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Home > Opinion-Editorials: 2005
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Social Security and Forced Government Health Care

By Richard E. Ralston
April 29, 2005

When politicians proclaim that you have a “right” to health care, they actually mean many other things. First, that they want unlimited power to force others to provide you with health care—whatever the cost. They also mean that you have no right to manage and provide for your own health care, indeed no right to any health care whatsoever but that which is provided and approved by the government. They want the federal government to decide exactly what treatments you can and cannot have. They also demand that your doctor provide the government with all the personal details of your health care—after all, they’re paying for it aren’t they? Whatever this is, it is not protecting your “rights.”

The principle underlying all of this is government force. During the present debate on Social Security reform, we should keep in mind how the government uses Social Security as one more tool to force retirees into government controlled health care.

After you and your employers have involuntarily paid into Social Security for forty or fifty years—probably a quarter of a million dollars or more—you may at least take a bit of consolation on some fine morning when you walk into the Social Security Administration to apply for your retirement payments. “Thank God,” you might think, “at least I have lived long enough to get some of my money back.” This assumption lies at the heart of the current social security debate. What would be your reaction if you were told, “Sorry, you don’t qualify. You get nothing.” If you think that can never happen, you are mistaken. It is happening now—every day.

For many years the Social Security Administration has used a form that requires anyone applying for Social Security retirement benefits to also sign up for Medicare Part A (hospital) insurance. Participation in Medicare is not compulsory, you see. There is just no place on the form to opt out. Sign the form or you don’t get social security retirement payments. What is the legal basis for this? Without being able to establish a basis in law, the Social Security Administration just does it.

What if you want to buy private insurance that provides better coverage and additional treatment? According to Social Security Administration regulations, if you withdraw from Medicare Part A, you lose your retirement payments, you must return all hospital benefits previously paid, and all Social Security retirement benefits received.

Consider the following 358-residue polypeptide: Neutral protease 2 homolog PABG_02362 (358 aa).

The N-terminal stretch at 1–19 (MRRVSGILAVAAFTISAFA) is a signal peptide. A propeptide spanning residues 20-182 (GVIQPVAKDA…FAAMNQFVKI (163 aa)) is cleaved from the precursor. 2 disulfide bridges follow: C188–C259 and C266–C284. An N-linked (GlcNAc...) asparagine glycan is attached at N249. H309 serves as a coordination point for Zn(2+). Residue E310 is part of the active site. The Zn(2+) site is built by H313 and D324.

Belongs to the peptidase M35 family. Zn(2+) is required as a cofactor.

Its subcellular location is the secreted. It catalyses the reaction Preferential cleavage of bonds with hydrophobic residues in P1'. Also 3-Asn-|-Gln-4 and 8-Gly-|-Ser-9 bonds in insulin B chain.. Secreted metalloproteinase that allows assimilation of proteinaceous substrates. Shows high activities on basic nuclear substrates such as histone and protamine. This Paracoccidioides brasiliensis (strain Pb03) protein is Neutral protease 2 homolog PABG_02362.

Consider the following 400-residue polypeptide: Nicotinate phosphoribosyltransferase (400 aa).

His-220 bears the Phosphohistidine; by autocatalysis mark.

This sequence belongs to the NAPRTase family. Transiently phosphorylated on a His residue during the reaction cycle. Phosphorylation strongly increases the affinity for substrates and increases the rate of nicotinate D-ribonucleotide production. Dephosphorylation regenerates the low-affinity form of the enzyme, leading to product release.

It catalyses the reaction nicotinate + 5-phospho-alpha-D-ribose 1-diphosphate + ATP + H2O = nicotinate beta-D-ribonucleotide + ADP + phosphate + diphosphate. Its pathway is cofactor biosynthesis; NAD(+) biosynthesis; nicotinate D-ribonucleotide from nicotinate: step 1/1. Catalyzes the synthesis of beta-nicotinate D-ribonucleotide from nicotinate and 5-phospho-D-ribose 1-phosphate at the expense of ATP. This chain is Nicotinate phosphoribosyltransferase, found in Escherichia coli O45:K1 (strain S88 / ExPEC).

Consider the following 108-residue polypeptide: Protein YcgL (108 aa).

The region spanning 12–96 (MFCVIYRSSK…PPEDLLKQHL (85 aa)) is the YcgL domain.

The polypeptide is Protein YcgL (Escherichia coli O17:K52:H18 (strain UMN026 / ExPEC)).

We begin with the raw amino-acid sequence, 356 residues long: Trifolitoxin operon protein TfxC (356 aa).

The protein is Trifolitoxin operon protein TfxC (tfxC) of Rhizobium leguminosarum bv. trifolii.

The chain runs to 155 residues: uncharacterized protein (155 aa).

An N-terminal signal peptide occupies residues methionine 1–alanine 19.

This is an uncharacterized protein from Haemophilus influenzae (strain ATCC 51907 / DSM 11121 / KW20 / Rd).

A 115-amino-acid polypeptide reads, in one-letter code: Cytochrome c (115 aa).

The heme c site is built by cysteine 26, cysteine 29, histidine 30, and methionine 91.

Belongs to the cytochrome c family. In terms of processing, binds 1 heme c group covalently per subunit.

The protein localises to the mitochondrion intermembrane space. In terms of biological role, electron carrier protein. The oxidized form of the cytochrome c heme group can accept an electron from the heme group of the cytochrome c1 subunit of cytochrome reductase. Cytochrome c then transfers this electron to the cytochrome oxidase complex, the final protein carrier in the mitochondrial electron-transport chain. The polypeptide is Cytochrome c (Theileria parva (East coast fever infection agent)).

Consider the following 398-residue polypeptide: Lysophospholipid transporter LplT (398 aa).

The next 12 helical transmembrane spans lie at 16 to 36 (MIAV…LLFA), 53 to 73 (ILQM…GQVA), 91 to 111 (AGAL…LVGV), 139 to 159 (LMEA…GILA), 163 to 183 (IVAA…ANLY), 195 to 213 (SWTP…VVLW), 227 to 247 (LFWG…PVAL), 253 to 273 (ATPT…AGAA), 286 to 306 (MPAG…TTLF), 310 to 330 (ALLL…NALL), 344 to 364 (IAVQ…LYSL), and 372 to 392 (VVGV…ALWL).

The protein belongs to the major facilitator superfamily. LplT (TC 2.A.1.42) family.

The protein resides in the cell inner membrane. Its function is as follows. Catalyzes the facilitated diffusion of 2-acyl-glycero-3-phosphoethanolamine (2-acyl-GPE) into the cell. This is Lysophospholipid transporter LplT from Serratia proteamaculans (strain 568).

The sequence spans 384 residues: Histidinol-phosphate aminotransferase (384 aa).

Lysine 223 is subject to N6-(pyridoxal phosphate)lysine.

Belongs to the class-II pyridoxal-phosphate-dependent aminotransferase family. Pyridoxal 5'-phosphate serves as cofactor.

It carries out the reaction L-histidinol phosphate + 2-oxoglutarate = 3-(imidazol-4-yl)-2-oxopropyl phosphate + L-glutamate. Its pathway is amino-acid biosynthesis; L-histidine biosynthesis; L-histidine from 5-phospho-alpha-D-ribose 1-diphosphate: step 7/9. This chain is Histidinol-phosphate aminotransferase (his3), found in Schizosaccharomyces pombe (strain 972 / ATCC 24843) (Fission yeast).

This practice should not be unexpected. Compulsion and force are the foundations upon which Medicare is based. Once you are part of the Medicare system, you must submit to and accept only the health care that Medicare approves. Any physician that accepts Medicare patients is forbidden to give you any other treatment—even if you ask for it and are willing to pay. A physician who accepts such a payment from you is subject to prosecution. What if you have saved up the funds in a Health Savings Account (HSA) to pay for the treatment you want? That is unfortunate, because it is forbidden to withdraw these funds for treatments covered by Medicare.

Doesn’t it seem a bit strange that the government goes to such extremes to force you to accept a “free” government benefit of hospital insurance? (“Free,” of course, means that you have already paid for it.) Why do they take your Social Security payments away if you withdraw from Medicare Part A? What is going on here? The answer is government power and force for its own sake. The purpose for collectivist politicians—in the guise of inventing a “right” to health care—is to make you depend on them for your health care, depend on them for your retirement income, depend on them for everything. To make this happen, free citizens (and their physicians) who want to take care of themselves must be singled out and punished.

The really important issue in the current debate on Social Security reform is freedom. Will changes create more freedom and choices for individuals? Or more dependence on and power for government?

Richard E. Ralston is Executive Director of Americans for Free Choice in Medicine.


Copyright © 2005 Americans for Free Choice in Medicine. All rights reserved.
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